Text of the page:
In a response to a well written and thoughtful post that I recently read by @jmcconville1000, "Why the iPad is bad for education", I felt compelled to respond from my personal experience of rolling out a cart of 30 iPads in a shared high school environment.
Fundamentally I believe that an iPad can neither be good or bad. All it can ever be is an iPad. I argue instead, that when used effectively and with specific goals in mind, iPads can have a positive impact on education. Seeing that schools are investing money on these devices, the perspective to adopt is not a combative one, but rather one that explores how to effectively integrate the devices. Whether a school is 1:1, or there is a shared iPad cart, the devices can be used effectively.
Want to make the most of the social web? It’s more complicated than just posting status updates at random and seeing what sticks.
When is Facebook most effective? When are you better off using Twitter, or LinkedIn? And what exactly is Google+ good for, anyway?
The business consultant network Zintro recently pulled research from more than a dozen sources including Mashable, Facebook, Twitter, LinkedIn, Google and Quantcast to put together this nifty infographic, which will help you develop your social strategy.
The Publisher Lookup UK website is a collaborative facility jointly organised by JISC Techdis and The Publishers Association. The purpose of the website is to enable educationalists working with disabled learners to get an electronic version of published texts from UK publishers as quickly as possible.
"These basic 5 building blocks should provide you with a strong foundation for designing your online classes. I outlined these building blocks for our online blended learning curriculum, and the teachers have appreciated having this structure to refer to as they create their online courses."
I was using portfolios with limited success and spending a lot of time on them, until Evernote came into the picture.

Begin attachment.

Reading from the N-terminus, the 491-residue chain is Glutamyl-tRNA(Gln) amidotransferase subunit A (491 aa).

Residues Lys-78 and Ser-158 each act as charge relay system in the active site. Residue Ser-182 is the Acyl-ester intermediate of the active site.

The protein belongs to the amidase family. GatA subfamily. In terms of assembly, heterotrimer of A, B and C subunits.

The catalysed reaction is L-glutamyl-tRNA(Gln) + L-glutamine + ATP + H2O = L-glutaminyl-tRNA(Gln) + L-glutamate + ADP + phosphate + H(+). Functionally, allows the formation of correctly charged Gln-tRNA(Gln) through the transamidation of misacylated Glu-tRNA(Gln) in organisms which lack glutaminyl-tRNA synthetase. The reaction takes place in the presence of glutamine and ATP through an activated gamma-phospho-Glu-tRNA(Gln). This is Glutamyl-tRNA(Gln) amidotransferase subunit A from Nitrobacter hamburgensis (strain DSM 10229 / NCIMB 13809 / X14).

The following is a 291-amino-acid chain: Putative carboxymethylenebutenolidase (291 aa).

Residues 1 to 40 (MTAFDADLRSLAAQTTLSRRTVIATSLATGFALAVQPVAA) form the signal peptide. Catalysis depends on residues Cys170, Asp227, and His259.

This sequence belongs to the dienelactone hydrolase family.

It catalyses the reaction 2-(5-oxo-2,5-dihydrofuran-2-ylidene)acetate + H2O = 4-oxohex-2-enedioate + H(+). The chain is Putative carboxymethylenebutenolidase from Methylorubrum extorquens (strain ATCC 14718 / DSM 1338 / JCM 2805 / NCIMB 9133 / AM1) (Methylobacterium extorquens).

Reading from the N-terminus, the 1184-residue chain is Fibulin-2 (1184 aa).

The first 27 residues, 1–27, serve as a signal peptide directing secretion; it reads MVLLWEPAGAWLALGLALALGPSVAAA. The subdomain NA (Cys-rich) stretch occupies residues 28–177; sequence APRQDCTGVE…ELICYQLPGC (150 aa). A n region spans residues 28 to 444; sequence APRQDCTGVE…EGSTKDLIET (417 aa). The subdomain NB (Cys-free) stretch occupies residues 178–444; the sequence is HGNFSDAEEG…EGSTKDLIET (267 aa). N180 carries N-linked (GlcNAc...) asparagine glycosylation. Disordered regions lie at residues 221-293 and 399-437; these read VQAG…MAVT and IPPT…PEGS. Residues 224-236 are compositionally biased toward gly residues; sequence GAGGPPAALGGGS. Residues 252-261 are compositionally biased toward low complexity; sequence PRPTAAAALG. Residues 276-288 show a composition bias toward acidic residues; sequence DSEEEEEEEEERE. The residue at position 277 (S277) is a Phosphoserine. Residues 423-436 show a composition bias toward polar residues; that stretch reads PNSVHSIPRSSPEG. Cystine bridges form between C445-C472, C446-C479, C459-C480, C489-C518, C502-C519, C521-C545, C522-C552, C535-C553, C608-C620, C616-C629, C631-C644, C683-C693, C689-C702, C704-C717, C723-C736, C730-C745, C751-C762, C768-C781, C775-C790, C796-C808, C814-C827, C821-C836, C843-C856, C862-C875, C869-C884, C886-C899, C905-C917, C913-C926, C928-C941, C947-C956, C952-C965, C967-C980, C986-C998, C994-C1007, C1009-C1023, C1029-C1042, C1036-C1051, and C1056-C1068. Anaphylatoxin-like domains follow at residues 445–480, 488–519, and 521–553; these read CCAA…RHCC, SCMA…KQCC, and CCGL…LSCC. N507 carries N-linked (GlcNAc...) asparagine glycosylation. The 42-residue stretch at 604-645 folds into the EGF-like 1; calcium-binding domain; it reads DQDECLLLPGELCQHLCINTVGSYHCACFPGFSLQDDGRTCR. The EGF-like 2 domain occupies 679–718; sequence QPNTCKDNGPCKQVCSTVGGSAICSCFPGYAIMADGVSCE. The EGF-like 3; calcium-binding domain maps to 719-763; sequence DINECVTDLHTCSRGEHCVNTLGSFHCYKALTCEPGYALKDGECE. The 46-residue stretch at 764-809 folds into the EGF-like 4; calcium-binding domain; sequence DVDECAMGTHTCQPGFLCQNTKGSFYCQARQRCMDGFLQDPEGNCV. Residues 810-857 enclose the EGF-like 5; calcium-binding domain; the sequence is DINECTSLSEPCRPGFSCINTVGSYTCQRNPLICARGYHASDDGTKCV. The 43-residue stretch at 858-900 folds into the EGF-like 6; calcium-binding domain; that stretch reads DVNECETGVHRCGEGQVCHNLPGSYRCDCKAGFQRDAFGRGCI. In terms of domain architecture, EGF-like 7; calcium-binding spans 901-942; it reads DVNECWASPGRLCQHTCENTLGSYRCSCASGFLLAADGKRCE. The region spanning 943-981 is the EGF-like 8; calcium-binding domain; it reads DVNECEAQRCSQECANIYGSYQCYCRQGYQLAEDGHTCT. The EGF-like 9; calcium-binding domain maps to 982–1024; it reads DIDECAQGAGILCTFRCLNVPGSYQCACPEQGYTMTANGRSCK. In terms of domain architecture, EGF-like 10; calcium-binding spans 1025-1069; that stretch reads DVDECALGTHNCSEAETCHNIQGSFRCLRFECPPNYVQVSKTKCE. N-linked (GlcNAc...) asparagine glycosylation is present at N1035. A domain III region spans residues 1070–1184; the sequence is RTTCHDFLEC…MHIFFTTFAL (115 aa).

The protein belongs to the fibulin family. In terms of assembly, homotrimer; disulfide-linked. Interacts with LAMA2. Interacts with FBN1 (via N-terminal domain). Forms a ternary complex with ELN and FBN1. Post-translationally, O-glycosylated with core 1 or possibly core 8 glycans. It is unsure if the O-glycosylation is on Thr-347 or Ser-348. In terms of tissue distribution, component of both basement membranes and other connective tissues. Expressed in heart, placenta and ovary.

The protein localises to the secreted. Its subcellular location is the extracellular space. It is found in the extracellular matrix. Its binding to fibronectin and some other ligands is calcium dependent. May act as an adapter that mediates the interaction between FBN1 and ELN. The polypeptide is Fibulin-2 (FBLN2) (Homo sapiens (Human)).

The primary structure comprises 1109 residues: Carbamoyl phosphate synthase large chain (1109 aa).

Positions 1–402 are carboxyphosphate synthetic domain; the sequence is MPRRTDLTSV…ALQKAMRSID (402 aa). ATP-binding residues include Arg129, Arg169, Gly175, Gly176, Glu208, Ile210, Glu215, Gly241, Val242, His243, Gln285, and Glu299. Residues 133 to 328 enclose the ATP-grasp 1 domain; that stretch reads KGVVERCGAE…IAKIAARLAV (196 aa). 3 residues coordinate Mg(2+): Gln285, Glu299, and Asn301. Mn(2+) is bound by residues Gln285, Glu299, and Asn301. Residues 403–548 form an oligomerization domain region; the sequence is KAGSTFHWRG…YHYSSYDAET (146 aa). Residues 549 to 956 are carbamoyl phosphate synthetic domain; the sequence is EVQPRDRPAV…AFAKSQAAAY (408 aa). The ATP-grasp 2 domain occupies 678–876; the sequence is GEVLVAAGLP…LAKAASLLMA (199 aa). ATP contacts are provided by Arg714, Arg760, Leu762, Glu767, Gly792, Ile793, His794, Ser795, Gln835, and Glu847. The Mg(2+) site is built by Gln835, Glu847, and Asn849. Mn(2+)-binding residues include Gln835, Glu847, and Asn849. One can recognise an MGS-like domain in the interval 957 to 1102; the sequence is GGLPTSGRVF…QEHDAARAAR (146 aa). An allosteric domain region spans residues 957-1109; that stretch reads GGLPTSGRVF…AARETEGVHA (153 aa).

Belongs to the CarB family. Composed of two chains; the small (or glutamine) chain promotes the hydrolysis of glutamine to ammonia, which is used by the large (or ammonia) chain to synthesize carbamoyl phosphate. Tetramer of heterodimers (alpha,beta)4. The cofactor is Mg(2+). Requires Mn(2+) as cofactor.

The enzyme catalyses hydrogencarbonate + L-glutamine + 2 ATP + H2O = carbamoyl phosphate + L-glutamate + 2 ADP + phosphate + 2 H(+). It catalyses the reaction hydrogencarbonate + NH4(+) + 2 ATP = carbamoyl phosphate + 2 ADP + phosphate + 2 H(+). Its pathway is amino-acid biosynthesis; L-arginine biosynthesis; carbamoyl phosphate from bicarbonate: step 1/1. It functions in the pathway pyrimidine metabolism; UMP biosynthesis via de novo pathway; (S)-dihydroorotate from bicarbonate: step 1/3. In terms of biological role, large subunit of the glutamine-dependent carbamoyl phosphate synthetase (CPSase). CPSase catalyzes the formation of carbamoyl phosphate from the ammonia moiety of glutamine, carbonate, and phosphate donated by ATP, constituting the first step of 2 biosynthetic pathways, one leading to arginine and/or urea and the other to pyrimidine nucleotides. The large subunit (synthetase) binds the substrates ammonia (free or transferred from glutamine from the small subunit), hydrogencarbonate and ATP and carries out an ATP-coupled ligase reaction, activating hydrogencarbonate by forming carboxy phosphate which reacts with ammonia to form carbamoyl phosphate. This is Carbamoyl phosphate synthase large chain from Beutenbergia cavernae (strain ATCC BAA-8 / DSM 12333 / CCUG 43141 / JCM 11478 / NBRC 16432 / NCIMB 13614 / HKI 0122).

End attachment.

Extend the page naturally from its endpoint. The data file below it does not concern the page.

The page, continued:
When I first started researching options, I was coming across a lot of companies that were really expensive, charging a lot for each student’s use. I also knew that we needed an app for mobile devices that would make it easy to capture and document paperwork and I wasn’t finding that in most of the tools I was evaluating. Evernote was free, had an app for virtually every device, and we could get started right away.
"I’m delivering some iPad training to a school tomorrow, so thought it might be useful to collate some of the links I’ve been putting together for the session.
The session is concentrating mainly on teachers using the iPads for their own professional use, rather than being used as a classroom resource, but a lot of the apps below will be suitable for use by students too. I’ll do another post sometime of great apps for different subject areas.
Here’s some of the useful apps I’d recommend investigating. Some are free, others the price of a pint or so. Links are to the UK version of iTunes so other readers may need to do a search in the App Store to find the version for their region."
"I’ve spoken to a lot of administrators about what they look for when performing teacher observations. One of the comments I heard over and over again was, “I want to see the teacher circulating among the students.” You can’t do that if you’re attached to the interactive white board. I have an AppleTV in my classroom hooked up to a projector. Using my iPad and AirPlay, I can wirelessly mirror any content on my iPad to the screen at the front of the room. The real advantage is evident during collaborative activities. Students can use their own iOS devices to connect to the AppleTV to share their work with the rest of the class. I can be anywhere in the room and still run my lesson. I can pull up sound and video clips on my iPad and instantly share them with my class without being attached to any particular location in the room."
"Welcome to the ‘iPad in Education’ web site - concerned with using Apple’s iPad for learning and teaching. Although this is based in the UK, the site’s content will reflect practice from other counties and contexts in order to explore and learn from a wide field. I am Ian Wilson (www.ianwilson.biz) a freelance Apple Education Mentor based in the north west of England (Twitter: @Ian__Wilson). I have set up this site as I believe the iPad signals the opportunity for a transformation in how technology is used in schools, colleges and universities. I am interested in looking at all age ranges, all abilities across all areas of the curriculum and keen to see if the iPad makes technology more transparent and cross-curricular as it should be."